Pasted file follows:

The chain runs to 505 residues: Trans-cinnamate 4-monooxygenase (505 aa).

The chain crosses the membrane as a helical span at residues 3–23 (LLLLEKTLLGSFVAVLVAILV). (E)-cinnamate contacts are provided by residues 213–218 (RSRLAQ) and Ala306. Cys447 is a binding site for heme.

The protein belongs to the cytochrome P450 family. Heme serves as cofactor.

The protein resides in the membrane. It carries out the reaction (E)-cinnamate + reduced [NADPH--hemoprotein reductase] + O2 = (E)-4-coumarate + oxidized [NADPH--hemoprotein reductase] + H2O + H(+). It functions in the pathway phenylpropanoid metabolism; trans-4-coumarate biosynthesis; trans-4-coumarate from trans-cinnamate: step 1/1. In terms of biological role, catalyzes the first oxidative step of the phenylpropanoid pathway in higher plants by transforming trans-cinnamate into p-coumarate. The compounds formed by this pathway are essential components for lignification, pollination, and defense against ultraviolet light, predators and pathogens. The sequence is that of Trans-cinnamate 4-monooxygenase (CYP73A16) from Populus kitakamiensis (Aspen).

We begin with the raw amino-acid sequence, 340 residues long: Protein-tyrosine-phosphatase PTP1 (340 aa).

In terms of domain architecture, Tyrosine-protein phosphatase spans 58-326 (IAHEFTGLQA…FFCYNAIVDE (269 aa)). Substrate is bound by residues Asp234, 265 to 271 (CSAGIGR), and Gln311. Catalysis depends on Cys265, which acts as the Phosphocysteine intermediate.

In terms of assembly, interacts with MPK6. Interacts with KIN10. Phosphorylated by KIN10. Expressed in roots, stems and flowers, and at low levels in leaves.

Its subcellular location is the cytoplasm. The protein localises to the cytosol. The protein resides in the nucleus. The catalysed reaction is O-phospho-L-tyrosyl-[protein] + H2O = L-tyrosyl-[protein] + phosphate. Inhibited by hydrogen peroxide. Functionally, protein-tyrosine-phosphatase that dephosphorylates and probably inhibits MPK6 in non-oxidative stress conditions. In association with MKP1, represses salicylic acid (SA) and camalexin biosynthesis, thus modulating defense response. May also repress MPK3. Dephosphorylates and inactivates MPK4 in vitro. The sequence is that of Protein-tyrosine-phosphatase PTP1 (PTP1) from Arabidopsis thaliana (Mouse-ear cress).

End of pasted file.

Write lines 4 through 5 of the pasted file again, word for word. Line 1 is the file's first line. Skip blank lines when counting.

The protein resides in the membrane. It carries out the reaction (E)-cinnamate + reduced [NADPH--hemoprotein reductase] + O2 = (E)-4-coumarate + oxidized [NADPH--hemoprotein reductase] + H2O + H(+). It functions in the pathway phenylpropanoid metabolism; trans-4-coumarate biosynthesis; trans-4-coumarate from trans-cinnamate: step 1/1. In terms of biological role, catalyzes the first oxidative step of the phenylpropanoid pathway in higher plants by transforming trans-cinnamate into p-coumarate. The compounds formed by this pathway are essential components for lignification, pollination, and defense against ultraviolet light, predators and pathogens. The sequence is that of Trans-cinnamate 4-monooxygenase (CYP73A16) from Populus kitakamiensis (Aspen).

We begin with the raw amino-acid sequence, 340 residues long: Protein-tyrosine-phosphatase PTP1 (340 aa).